This will be the final blog centering around planning and executing a VMware Cloud Foundation Management Domain deployment with repurposed nodes. For us, this exercise was learning how to prep and utilize the lab we have been graciously loaned by Lenovo. This also allowed us to learn Lenovo XClarity Administrator, which was invaluable in recovering nodes that we did not have root credentials to. You can use the same lessons learned and real-world solutions to deploy your own VCF lab/test environment or production domains. Future blogs will focus on using VCF to address specialized workload domains for applications or solutions such as VMware Horizon. The last several blogs documented all the challenges and solutions needed to properly scrub nodes and setup the required network backing. Now…its finally Friday!! Let's get this sucker deployed.
Once you have deployed the Cloud Builder OVA (which was outlined in a previous blog), you will need to complete the deployment parameter worksheet. First, login to your Cloud Builder instance.
Accept the EULA.
Choose your deployment type (basically non-VxRail or VxRail).
The Pre-Req Worksheet
Review and acknowledge the prerequisite worksheet. Read through this carefully!! Many things that may trip you up in the validation can avoided by double-checking here.
Completing the Deployment Workbook
Download and complete the deployment workbook. The next step is to upload, but we need to go through some important entries on the tabs.
The note in yellow states this is a complex document that will require input from several teams. This is no joke. If you are doing your maiden voyage into VCF as a lab/POC with other members of your data center team, you will all benefit by figuring this out for yourselves the first time around. Then, when doing it for real, you know exactly who you need to talk to and specifically what information you need.
The first tab is another checklist. It is more straight-forward than the checklist shown above. We started with this, then followed up with the other checklist.
The most important things on the Management Workloads tab are the licenses. You cannot deploy without licenses. We would suggest just using the default host names for components when deploying for a lab/POC. Once you get comfortable, you can do subsequent deployments (whether test or production) with the "correct" ones. The resource calculator automatically calculates the resources required. You can edit fields here to reflect the exact numbers of your nodes.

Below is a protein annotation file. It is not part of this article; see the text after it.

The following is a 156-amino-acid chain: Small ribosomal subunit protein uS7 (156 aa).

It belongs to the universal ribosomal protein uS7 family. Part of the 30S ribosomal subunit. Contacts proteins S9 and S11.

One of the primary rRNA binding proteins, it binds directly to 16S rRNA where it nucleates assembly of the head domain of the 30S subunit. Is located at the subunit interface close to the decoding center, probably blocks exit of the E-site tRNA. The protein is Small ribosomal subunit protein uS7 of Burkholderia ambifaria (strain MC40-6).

The Users and Groups tab is pretty straight-forward. Just note these are the account values you will need later.
The Hosts and Networks tab is where the real work starts.
Starting with the Management and Domain networks section, the VLAN column must be completed with the backing VLANs you created. Obviously, the same goes for subnet and gateway entries. These networks are checked during the validation and used in the actual deployment. Keep the MTU column as is - these are expected values and standard for most any deployment today.
Be careful on the Host Section. These are the current IPs of your prepped hosts and the IP ranges for vMotion and vSAN vmk ports. Typos here will cause the validation to fail.
You will notice 2 things here that have alternate answers. The default network configuration is for one VDS. If you populate the name field for a second VDS, you must choose a different profile.
Profile-1 is the default for one VDS. Profile-2 splits the traffic up…
while Profile-3 isolates vSAN traffic.
Changing the ESXi host security thumbprints to "yes" allows you to enter those values.
The Deployment Parameters tab is by far the most detailed. Check each entry carefully. Once again, first time out, just use the default hostnames. DNS needs to be configured at minimum with the names and IPs of the hosts, Cloud Builder, vCenter, NSX, and SDDC Manager.
You will note that the Application Virtual Networks (AVN) setting is set to yes by default. For production deployments, this is the recommended practice and a good idea (see our previous post: When Plan A Doesn't Work). However, if you don't have the capability to support all the backing networks required (or maybe need some help and haven't gotten it yet), you can set this to "No" and all but the Management, vMotion, vSAN and Host Overlay (which is not required) will gray out. This again makes your maiden voyage a little easier and you can work your way up to full network scale on the next go-around.
Upload into Cloud Builder
Once you have the spreadsheet completed, upload.
You are now ready to run the deployment validation. If (let's be real…when) you get failures, investigate, fix, retry.
There is an option to acknowledge failures and deploy, but beware…if this results in complete failure, your recovery option is to start over.
The best case for deployment failure recovery:
- Note what you thought didn't matter (but now realize it did). Fix that this time.
- Power off Cloud Builder and Delete from Disk
- Scrub the nodes
- Install a fresh ESXi image (don't forget the few required base settings - SSH/NTP)
- Deploy a new Cloud Builder
- Run the deployment validation again and deploy if ready
The key here is to fix all the issues before actually deploying. That saves you from steps 1-6 above. But we all are impatient and have ADD (it's an IT requirement) - that's why I noted it here. You will need it.
Eventually - you will see a successful deployment and be able to login to SDDC Manager.
All the marketing says "in 4 hours" (more or less). In our lab on loan from Lenovo, it routinely takes us about 30 minutes to redeploy hosts, deploy Cloud Builder and get all the default settings sorted. Another 10 minutes for the deployment validation and from there about 65 minutes to deploy the management domain. Your mileage may vary, but for us, with Lenovo XClarity Administrator's help, we are way less than the marketed value. We'll take it AND the early Friday.